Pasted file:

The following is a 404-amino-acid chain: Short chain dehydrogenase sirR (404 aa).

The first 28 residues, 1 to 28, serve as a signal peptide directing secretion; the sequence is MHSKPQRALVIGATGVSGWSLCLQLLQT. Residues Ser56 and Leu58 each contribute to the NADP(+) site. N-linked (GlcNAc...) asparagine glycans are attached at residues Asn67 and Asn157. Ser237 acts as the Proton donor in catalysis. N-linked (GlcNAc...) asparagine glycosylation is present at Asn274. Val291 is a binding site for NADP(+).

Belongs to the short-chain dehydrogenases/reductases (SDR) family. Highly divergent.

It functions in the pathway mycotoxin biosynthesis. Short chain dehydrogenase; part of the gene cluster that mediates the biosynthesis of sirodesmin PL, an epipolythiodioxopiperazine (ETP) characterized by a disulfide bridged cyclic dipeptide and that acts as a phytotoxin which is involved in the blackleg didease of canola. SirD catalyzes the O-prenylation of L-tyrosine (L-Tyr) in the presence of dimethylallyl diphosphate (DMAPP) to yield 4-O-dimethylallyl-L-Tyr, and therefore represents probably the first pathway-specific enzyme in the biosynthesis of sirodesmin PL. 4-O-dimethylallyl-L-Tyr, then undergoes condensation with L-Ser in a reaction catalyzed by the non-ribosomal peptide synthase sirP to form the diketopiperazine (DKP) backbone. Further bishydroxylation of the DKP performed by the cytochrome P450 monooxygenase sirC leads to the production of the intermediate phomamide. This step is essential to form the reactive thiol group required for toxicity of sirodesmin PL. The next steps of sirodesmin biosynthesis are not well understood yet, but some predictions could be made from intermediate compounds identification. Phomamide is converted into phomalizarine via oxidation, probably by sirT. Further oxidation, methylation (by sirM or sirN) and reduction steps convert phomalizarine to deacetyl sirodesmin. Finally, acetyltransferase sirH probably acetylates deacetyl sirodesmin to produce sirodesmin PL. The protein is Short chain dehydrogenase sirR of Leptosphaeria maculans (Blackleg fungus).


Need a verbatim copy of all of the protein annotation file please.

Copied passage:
The following is a 404-amino-acid chain: Short chain dehydrogenase sirR (404 aa).

The first 28 residues, 1 to 28, serve as a signal peptide directing secretion; the sequence is MHSKPQRALVIGATGVSGWSLCLQLLQT. Residues Ser56 and Leu58 each contribute to the NADP(+) site. N-linked (GlcNAc...) asparagine glycans are attached at residues Asn67 and Asn157. Ser237 acts as the Proton donor in catalysis. N-linked (GlcNAc...) asparagine glycosylation is present at Asn274. Val291 is a binding site for NADP(+).

Belongs to the short-chain dehydrogenases/reductases (SDR) family. Highly divergent.

It functions in the pathway mycotoxin biosynthesis. Short chain dehydrogenase; part of the gene cluster that mediates the biosynthesis of sirodesmin PL, an epipolythiodioxopiperazine (ETP) characterized by a disulfide bridged cyclic dipeptide and that acts as a phytotoxin which is involved in the blackleg didease of canola. SirD catalyzes the O-prenylation of L-tyrosine (L-Tyr) in the presence of dimethylallyl diphosphate (DMAPP) to yield 4-O-dimethylallyl-L-Tyr, and therefore represents probably the first pathway-specific enzyme in the biosynthesis of sirodesmin PL. 4-O-dimethylallyl-L-Tyr, then undergoes condensation with L-Ser in a reaction catalyzed by the non-ribosomal peptide synthase sirP to form the diketopiperazine (DKP) backbone. Further bishydroxylation of the DKP performed by the cytochrome P450 monooxygenase sirC leads to the production of the intermediate phomamide. This step is essential to form the reactive thiol group required for toxicity of sirodesmin PL. The next steps of sirodesmin biosynthesis are not well understood yet, but some predictions could be made from intermediate compounds identification. Phomamide is converted into phomalizarine via oxidation, probably by sirT. Further oxidation, methylation (by sirM or sirN) and reduction steps convert phomalizarine to deacetyl sirodesmin. Finally, acetyltransferase sirH probably acetylates deacetyl sirodesmin to produce sirodesmin PL. The protein is Short chain dehydrogenase sirR of Leptosphaeria maculans (Blackleg fungus).